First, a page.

Negative externalities: AI could induce major negative distributional externalities affecting workers by depressing the labor share of income and potential economic growth.
The following figure illustrates the detailed overall economic impact sustained due to the wider adoption of AI techniques and strategies by businesses.
AI-driven businesses have led to a positive impact on the growth of revenue over consecutive years. More so, the statements made by renowned founders, CEOs, entrepreneurs and visionary leaders is evident from the figure below as it shows the impact of AI on global GDP, the maximum being obtained from venture-backed startups.
“Tractica forecasts that the revenue generated from the direct and indirect application of AI software is estimated to grow from $643.7 million in 2016 to $36.8 billion by 2025. This represents a significant growth curve for the 9-year period with a compound annual growth rate (CAGR) of 56.8%.”
Tractica has taken a conservative adoption of AI in the hedge fund and investment community, with an assumption that roughly 50% of the hedge fund assets traded by 2025 will be AI-driven. Under this estimate, the algorithmic trading use case remains the top use case among the 191 use cases identified by Tractica.
Further as per reports from Tractica, the market for enterprise AI systems will increase from $202.5 million in 2015 to $11.1 billion by 2024, as depicted in the following figure.
View of Worldwide growth of AI revenue, Source — Tractica
The growth forecasts over the next decade clearly show China’s dominance over the AI market yielding a significant increase in GDP, followed by USA, Nothern Europe, and other nations.
In China, AI is projected to give the economy a 26% boost over the next 13 years, measuring an equivalent of an extra $7 trillion in GDP, helping China to rise to the top. As North America’s companies are widely using AI, the adaptation is at an accelerating phase that it can expect a 14.5% increase in GDP, worth $3.7 trillion.
As the GDP growth varies across continents and nations, the level of AI absorption also varies significantly between the country groups with the most and the least absorption. The below figure demonstrates statistics of economies with higher readiness to benefit from AI. Such countries achieve absorption levels about 11 percentage points higher than those of slow adopters by 2023, and this gap looks set to widen to about 23 percentage points by 2030. This further gives an indication of the digital divide created from AI, between advanced and developing economies.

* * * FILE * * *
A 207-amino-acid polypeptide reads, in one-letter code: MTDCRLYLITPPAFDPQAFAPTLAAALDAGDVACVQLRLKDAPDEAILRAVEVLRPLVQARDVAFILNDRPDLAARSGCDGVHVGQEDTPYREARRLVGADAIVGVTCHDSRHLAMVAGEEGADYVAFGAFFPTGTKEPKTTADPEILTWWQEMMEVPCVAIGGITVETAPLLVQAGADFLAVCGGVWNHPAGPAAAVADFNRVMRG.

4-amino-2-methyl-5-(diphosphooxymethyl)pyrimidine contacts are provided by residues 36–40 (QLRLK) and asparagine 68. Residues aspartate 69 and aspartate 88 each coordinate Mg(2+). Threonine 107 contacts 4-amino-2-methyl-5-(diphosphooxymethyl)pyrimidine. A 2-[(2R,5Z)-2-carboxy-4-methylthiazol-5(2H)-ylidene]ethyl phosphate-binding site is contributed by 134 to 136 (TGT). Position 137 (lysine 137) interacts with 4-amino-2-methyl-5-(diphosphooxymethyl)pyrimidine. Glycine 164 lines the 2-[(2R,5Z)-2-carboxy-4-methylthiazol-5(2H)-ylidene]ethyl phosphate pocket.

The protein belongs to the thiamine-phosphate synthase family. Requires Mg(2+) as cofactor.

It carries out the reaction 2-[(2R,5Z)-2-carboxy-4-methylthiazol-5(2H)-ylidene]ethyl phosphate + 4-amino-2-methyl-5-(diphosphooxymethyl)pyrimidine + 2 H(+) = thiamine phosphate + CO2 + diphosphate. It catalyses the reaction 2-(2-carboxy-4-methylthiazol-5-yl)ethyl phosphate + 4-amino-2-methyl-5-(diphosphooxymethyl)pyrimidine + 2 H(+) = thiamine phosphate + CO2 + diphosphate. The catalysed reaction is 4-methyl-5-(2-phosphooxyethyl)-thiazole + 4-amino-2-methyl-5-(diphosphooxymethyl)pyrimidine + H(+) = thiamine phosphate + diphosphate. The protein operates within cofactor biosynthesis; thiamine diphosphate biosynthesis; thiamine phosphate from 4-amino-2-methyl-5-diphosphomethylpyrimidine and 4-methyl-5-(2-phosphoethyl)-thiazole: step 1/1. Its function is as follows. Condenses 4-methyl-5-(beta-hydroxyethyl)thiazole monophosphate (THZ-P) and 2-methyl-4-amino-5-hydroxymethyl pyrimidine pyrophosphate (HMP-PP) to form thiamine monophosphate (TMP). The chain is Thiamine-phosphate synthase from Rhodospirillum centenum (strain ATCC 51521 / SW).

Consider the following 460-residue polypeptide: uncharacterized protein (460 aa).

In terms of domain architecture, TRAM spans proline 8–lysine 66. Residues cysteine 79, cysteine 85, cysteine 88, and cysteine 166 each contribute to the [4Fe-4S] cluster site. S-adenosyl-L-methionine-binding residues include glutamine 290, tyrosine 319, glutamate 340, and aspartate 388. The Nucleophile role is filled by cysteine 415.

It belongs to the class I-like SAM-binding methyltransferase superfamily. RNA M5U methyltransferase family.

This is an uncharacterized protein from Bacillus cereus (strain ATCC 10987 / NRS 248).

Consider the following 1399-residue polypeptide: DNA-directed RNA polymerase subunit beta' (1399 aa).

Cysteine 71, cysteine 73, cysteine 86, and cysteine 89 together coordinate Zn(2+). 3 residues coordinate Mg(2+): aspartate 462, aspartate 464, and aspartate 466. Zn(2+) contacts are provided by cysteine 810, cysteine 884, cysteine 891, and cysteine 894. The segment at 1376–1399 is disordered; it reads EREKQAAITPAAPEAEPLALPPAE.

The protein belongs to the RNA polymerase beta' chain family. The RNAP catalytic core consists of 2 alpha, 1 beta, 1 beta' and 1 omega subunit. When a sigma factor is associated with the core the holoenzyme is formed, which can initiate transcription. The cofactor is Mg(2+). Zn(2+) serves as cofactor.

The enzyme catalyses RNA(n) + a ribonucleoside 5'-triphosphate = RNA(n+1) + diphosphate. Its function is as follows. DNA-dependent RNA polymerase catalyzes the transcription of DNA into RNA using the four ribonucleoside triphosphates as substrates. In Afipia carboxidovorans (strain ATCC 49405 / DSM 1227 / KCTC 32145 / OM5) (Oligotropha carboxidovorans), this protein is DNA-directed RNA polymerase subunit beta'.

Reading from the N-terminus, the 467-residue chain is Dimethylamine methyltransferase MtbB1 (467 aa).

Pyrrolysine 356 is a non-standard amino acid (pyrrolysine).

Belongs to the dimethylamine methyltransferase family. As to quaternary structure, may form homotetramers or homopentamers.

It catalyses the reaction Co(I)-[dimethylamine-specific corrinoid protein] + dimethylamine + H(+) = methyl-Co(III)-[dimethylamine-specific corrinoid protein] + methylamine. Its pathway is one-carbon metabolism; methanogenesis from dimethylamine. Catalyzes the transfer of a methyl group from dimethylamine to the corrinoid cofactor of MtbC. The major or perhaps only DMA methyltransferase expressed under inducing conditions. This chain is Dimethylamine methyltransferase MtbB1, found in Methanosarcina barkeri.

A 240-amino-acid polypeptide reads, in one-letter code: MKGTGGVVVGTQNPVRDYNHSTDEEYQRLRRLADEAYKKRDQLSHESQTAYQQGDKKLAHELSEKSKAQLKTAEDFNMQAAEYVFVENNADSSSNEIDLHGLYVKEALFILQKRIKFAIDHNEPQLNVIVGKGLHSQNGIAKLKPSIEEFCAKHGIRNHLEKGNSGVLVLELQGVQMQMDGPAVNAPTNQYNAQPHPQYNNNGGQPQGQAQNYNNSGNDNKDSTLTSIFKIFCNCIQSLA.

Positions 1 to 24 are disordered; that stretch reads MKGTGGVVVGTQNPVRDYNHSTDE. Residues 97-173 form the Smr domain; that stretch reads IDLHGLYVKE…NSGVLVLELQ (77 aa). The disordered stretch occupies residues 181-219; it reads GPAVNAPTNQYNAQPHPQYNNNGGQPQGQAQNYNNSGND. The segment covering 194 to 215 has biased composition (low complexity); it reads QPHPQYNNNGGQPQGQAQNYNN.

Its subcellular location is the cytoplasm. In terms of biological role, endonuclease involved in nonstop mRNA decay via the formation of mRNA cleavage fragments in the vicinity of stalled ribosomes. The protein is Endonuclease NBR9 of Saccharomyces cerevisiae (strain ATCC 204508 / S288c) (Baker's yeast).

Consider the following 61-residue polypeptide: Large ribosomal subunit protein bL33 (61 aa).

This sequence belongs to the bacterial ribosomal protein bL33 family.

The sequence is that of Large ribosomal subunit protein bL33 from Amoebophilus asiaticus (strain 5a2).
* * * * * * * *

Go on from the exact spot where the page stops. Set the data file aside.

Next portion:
The resulting gap in net economic impact between the country groups with the highest economic gains and those with the least is likely to become larger, for e.g. a large gap in economic impact between the leading and the lagging — between Sweden and Zambia. The gap could widen from three percentage points in 2025 to 19 percentage points in 2030 in terms of net GDP impact.
AI is internationally recognized as the main driver of future growth and productivity, innovation, competitiveness and job creation for the 21st century. However, there remain certain technical challenges, that need to be overcome to take it to the next step. The key challenges include
Labeled training data
Obtaining sufficiently large data sets.
Difficulty explaining results
Difficulty generalizingScaling challengesRisk of bias
Apart from the common technical challenges, risks, and barriers faced by organisations implementing AI are evident.
It is now the responsibility of policymakers and business leaders to take measurable actions to address the challenges, support researchers, data scientists, business analysts, and all included in the AI ecosystem to drive the economy with huge momentum.
As rightly quoted by Stephen Hawking, Famous Theoretical Physicist, Cosmologist, and Author:
“Success in creating AI would be the biggest event in human history. Unfortunately, it might also be the last, unless we learn how to avoid the risks.”
I explain Artificial Intelligence terms and news to non-experts.
Could this be the technological innovation that hairstylists have been dying for? I’m sure a majority of us have had a bad haircut or two. But hopefully, with this AI, you’ll never have to guess what a new haircut will look like ever again.
This AI can transfer a new hairstyle and/or color to a portrait to see how it would look like before committing to the change. Learn more about it below!